Few RIAs Using Testimonials, Reviews: Study

 Commentary  May 17, 2022 at 07:44 AM  Share & Print

What You Need to Know

  • Over 64% of RIAs failed to complete Form ADV Item 5.L, which would give them previously prohibited marketing opportunities.

  • Only 2.3% of firms that completed Item 5.L use testimonials.

  • Third-party ratings and reviews will spur the emergence of wealth tech platforms that serve the needs of investors and advisors alike, according to Indyfin.

Some 14,000 RIAs filed a Form ADV amendment with the Securities and Exchange Commission as of March, but 64% of them failed to complete Item 5.L., which would enable them to leverage new marketing opportunities under the new marketing rule, the fintech company Indyfin reported Tuesday.

This demonstrates that the industry is unprepared for the November deadline for compliance, it said.

“What our research has shown is that there is still uncertainty and confusion within firms on how to best utilize the provisions of the rule to best position their firms for growth,” Indyfin’s founder, Akshay Singh, said in a statement.

“The new SEC marketing rule is a once-in-a-generation chance to differentiate themselves and to modernize how advisors can market their firms, particularly when it comes to digital channels, one of the fastest-growing channels available.”

Opportunities Go Begging

Indyfin’s research found that only 2.3% of firms that completed the ADV Item 5.L. use testimonials, even though testimonials are now available for use. Testimonials enable an advisor’s clients to share how the firm is meeting their needs and why they love working with it.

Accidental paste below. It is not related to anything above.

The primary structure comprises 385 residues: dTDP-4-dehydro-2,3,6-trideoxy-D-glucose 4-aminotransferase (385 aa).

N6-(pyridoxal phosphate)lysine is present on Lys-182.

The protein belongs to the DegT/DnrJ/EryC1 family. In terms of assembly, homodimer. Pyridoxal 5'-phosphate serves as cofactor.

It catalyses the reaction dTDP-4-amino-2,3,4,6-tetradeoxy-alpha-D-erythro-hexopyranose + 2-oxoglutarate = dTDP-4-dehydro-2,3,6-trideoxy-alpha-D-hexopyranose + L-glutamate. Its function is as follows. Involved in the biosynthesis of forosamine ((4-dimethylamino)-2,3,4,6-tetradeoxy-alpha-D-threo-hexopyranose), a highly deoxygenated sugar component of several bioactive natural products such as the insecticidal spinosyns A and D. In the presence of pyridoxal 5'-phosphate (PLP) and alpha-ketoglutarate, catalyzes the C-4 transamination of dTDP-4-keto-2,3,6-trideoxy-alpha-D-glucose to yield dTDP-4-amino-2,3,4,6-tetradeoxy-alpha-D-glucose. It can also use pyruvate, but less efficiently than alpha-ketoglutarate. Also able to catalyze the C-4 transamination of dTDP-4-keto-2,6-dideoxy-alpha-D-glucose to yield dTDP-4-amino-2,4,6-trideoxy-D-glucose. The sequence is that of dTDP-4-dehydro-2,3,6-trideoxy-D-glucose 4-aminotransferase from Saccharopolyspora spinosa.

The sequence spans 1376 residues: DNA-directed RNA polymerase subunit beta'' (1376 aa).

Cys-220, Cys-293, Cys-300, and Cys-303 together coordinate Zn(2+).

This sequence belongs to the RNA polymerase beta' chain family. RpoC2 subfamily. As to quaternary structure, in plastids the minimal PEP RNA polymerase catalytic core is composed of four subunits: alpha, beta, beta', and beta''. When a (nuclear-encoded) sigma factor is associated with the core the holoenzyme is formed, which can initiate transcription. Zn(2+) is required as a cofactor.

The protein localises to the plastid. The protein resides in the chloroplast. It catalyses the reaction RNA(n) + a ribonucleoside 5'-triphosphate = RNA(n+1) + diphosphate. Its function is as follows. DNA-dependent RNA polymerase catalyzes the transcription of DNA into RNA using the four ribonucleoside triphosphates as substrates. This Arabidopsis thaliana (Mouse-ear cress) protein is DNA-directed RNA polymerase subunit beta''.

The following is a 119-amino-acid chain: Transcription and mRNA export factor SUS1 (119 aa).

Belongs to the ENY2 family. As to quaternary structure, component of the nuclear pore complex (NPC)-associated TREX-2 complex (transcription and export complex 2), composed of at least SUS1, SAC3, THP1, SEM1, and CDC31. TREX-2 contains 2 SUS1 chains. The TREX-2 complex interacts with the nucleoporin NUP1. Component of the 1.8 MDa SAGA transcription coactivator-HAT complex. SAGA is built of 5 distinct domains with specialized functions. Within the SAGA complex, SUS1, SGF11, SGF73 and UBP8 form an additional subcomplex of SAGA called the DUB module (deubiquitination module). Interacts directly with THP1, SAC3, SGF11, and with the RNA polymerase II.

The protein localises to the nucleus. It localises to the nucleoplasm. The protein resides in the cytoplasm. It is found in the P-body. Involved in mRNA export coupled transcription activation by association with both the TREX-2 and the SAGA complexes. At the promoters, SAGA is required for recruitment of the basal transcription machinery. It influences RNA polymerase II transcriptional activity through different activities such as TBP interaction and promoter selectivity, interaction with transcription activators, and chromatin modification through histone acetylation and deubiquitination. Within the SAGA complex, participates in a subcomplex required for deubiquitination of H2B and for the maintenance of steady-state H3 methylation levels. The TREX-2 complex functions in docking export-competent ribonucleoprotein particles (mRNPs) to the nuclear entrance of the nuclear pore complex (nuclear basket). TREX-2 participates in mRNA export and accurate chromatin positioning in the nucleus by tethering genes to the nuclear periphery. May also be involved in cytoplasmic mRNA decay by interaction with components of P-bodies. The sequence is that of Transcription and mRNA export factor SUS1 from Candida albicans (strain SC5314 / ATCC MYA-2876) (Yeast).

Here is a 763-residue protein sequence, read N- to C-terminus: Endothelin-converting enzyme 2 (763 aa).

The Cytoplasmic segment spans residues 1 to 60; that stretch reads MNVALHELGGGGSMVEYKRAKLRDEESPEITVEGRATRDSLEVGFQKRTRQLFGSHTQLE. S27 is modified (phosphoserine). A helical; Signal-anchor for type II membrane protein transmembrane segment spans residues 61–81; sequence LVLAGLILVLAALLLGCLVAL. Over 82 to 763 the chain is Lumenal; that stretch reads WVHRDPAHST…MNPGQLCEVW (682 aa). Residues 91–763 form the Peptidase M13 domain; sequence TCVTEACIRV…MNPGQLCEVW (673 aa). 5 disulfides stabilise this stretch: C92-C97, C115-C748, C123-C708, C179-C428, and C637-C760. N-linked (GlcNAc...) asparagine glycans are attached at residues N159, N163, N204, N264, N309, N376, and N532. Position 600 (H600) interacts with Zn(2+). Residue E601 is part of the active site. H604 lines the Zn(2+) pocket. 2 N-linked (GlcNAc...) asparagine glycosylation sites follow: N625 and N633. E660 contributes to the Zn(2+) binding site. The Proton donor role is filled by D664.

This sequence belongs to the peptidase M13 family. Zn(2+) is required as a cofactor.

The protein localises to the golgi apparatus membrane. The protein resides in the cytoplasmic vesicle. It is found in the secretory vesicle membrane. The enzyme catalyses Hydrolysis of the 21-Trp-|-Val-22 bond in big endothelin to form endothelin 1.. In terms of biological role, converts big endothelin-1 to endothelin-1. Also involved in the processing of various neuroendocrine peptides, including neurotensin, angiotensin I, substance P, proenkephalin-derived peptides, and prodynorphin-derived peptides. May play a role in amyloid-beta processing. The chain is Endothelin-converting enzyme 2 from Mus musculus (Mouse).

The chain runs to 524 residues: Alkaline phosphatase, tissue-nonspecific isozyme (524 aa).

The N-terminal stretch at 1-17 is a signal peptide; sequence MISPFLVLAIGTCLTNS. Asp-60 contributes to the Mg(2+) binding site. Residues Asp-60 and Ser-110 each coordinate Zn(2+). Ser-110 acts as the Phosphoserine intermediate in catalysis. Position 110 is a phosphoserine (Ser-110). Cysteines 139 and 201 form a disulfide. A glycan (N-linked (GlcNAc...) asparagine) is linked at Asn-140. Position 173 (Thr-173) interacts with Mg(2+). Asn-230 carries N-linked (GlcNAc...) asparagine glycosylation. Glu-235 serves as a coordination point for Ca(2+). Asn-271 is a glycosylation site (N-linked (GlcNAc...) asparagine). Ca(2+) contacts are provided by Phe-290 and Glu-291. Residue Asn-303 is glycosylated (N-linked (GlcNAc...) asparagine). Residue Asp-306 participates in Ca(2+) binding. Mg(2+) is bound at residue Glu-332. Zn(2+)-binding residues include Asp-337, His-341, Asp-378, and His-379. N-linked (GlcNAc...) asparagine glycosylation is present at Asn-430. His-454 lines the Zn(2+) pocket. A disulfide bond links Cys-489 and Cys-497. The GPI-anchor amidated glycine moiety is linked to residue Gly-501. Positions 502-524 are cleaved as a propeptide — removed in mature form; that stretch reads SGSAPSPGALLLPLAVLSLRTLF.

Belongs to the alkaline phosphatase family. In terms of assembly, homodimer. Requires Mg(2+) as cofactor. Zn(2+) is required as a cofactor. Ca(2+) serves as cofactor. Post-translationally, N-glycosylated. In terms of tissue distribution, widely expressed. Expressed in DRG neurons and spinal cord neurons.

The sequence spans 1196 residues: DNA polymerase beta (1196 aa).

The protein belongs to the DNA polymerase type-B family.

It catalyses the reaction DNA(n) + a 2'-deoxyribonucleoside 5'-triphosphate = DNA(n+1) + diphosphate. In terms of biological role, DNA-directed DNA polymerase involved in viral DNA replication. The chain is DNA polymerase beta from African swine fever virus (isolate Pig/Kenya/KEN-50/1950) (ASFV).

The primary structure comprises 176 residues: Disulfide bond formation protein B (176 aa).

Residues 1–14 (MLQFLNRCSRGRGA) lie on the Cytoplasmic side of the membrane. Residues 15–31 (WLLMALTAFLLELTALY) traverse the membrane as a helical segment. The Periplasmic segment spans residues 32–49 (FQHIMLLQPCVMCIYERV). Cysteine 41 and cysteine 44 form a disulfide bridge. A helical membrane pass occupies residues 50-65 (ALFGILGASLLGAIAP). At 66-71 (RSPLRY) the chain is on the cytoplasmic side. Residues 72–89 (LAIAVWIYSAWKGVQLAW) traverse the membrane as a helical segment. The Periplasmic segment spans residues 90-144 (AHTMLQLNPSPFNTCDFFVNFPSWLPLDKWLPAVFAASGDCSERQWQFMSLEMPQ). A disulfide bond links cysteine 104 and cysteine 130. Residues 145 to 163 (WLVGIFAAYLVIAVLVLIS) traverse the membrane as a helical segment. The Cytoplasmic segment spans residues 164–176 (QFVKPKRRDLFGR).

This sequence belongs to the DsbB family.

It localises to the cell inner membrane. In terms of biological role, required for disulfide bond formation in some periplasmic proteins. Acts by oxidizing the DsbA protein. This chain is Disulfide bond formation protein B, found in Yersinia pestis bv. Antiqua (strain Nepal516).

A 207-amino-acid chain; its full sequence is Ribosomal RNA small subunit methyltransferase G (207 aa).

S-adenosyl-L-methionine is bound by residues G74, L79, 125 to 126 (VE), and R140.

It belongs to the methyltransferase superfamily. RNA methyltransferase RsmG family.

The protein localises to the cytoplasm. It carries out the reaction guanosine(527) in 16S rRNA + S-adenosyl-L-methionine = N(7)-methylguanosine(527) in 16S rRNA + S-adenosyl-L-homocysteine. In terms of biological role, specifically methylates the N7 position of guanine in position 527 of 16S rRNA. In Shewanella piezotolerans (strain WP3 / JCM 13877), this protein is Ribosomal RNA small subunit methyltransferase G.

For many other service industries, client testimonials provide the social proof needed to make purchase and partnership decisions, Indyfin said.

In addition, just 2.1% of RIAs in the study that have completed Item 5.L. reported that they use endorsements in marketing their business.

Endorsements are a provision of the SEC’s new marketing rule whereby parties other than clients can review an advisor — a huge opportunity for advisors to differentiate their firms, Indyfin said.

After issuing a request for information on complex products that drew widespread criticism from the investment industry, the Financial Industry Regulatory Authority will consider the comments carefully before making any changes to regulation, the group’s CEO says.

“Our minds are not made up about this,” FINRA CEO Robert Cook told on Monday at the regulator’s annual conference in Washington.

FINRA took comments until May 9 on which products should be classified as “complex.”

“It’s an important topic,” Cook said. “We’ve received a lot of comments and we’re going to go through them very carefully and think about whether any further action is appropriate — and what that would look like.”

RIA founder turned crypto evangelist Ric Edelman told FINRA in his comment letter that FINRA’s ideas are “fatally flawed” and “completely unworkable.”

As set out in Regulatory Notice 22-08, FINRA could limit retail investor access to many mutual funds, ETFs and closed-end funds, according to Dave Nadig, financial futurist at ETF Trends.

If FINRA moves ahead with a proposal, Cook said that it would include an economic analysis and that the broker-dealer regulator would put that plan through a formal comment period. All FINRA rules must be approved by the Securities and Exchange Commission.

“This is stepping back early on in the process and soliciting input on the space in general and we look forward to reading the comment letters to see how [broker-dealers] currently market these products and whether any adjustments may be needed,” Cook said.

“There’s an important balance to be struck between preserving investor choice and creating space for product innovation and at the same time we have adequate protections for investors.”

Pictured: FINRA CEO Robert Cook.


European Compliance Association

European Compliance Association

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